He side-stepped the BMW behind him, wanting a better angle, wishing to see her face. So intent was he upon the other woman that he nearly missed the cigarette that sailed past his cheek to land on the car. He curled his fists, an oath on his lips. He should be used to the crude behaviors of mortals, but still, how it bristled against his insides. Obviously, they’d been raised by very different mothers.
But then woman turned, and his scowl melted from his face. Her dark eyes met his, a split-second connection that felt like the bite of an electric current. His heart tripped on a beat and he gaped.
Remarkable. This noisy, chaotic city where all was a tangle of technology and confusion and those odd diagonal streets—she stood out: a straight line, a calm constancy, the eye within the storm. He was confounded by the impression of her psyche. Unique was too commonplace a word.
A place to sit. He rubbed his mouth, staring up at her. To sit would be good right now. He didn’t want to end up on his knees, not here amidst the puddles and wet leaves.
The young girl twisted around and hopped up on the rail. Odd. The railing didn’t look wide enough to make a comfortable seat. Well. Considering her choice of hair color, he wasn’t surprised by her action. Obviously, she was a little off.
He thumbed the edge of the business card in his hand, one that bore the address and the name of the counselling center to which the balcony belonged. Of course, she was. Why else would she be visiting a therapist?
Apparently, the bird reconsidered her perch, because she disappeared in the next moment. A piercing shriek sounded, loud enough that he had to cover his ears. It only lasted a few seconds, however, followed by a few more desperate shouts.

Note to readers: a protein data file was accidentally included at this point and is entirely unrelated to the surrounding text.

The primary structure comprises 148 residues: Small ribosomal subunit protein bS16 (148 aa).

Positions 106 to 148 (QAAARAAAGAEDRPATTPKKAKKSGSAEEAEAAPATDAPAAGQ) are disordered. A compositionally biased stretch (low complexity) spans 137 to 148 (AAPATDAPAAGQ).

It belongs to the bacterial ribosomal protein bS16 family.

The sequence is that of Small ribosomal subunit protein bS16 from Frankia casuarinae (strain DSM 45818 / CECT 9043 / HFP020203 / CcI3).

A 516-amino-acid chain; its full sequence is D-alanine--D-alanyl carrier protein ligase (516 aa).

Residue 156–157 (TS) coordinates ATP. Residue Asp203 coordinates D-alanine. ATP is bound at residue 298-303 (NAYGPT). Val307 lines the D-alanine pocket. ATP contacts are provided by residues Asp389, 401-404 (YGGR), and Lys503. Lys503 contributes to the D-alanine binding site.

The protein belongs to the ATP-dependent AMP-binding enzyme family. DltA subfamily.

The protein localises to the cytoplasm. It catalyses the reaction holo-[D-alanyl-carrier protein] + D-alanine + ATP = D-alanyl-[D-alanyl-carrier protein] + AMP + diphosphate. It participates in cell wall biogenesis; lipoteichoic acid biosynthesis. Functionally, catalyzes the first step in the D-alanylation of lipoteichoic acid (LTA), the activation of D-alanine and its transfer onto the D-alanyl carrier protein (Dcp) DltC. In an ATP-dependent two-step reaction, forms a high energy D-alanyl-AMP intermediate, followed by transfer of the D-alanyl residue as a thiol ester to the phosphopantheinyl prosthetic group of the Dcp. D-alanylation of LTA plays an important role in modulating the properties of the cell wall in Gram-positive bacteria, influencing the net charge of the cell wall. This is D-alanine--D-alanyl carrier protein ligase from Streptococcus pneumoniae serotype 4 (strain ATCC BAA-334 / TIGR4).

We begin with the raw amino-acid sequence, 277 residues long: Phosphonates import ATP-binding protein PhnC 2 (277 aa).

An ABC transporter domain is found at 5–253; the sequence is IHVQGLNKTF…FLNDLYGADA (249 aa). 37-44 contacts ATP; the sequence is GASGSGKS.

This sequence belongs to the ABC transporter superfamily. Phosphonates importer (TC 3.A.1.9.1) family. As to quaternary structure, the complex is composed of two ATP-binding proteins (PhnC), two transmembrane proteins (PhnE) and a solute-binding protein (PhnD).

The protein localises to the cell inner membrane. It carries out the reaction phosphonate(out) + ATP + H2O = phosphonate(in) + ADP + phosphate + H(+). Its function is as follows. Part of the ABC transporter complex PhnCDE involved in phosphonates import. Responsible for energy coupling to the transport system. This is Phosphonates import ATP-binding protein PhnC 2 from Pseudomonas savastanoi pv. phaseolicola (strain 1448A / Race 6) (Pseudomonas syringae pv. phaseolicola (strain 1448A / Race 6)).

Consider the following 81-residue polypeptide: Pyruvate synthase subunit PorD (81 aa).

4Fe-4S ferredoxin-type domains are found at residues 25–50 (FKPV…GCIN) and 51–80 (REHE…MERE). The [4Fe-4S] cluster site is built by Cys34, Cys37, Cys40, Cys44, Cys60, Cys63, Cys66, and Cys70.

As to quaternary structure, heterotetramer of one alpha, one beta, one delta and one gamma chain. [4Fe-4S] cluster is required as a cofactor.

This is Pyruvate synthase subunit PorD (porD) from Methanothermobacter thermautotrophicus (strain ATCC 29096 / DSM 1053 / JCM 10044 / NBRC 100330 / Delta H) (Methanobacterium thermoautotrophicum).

And then there came no sound at all, except for the traffic and the sparrows making a racket in the hedges bordering the parking lot. The women and the mental itch had retreated back into the building.
He stood a few moments longer, watching the balcony, hoping for another glimpse of her. But the remarkable woman and that wonderful sensation did not return.
He brushed his fingers together and tugged his suit jacket straight. No matter. She may have that which he sought, but she did not need to come back out.
Because he was going in after it.
And this time, he was going to get it.
Did you always wanted to be a writer? If not what did you want to be?
I did, actually. And I think my mom still has newspaper clippings of my earliest attempts at poetry, somewhere in one of her scrapbooks. I’d always been a voracious reader, and at one point planned to become an English teacher. Somehow, though, I got drawn into the sciences, and my pursuits of literary happiness would have to wait until their own time came.
I’m a lucky one—I pursued my degrees in pharmacy and came back to writing about ten years ago. I have the best of both worlds with a day job I love and a writing vocation that I adore.
When did you first consider yourself a “writer”?
I’d started writing my first novel in complete secret, with no experience, no planning, and with no skill whatsoever. (That manuscript is still unfinished.) When I switched to writing the book that became BLEEDING HEARTS, I began to study the craft of writing. I think I first considered my writing the very first time I let someone read it. Until that moment, I was still just a daydreamer with a pen.
How long did it take to get your first book published?
I started writing BLEEDING HEARTS in 2005 and finished the first draft in 2007. I was represented by an agent for a time in 2009 or 2010, and sold the novel on my own in 2011 to a small press called Pink Narcissus Press. BLEEDING HEARTS was published in 2012. So to answer the question—too long. J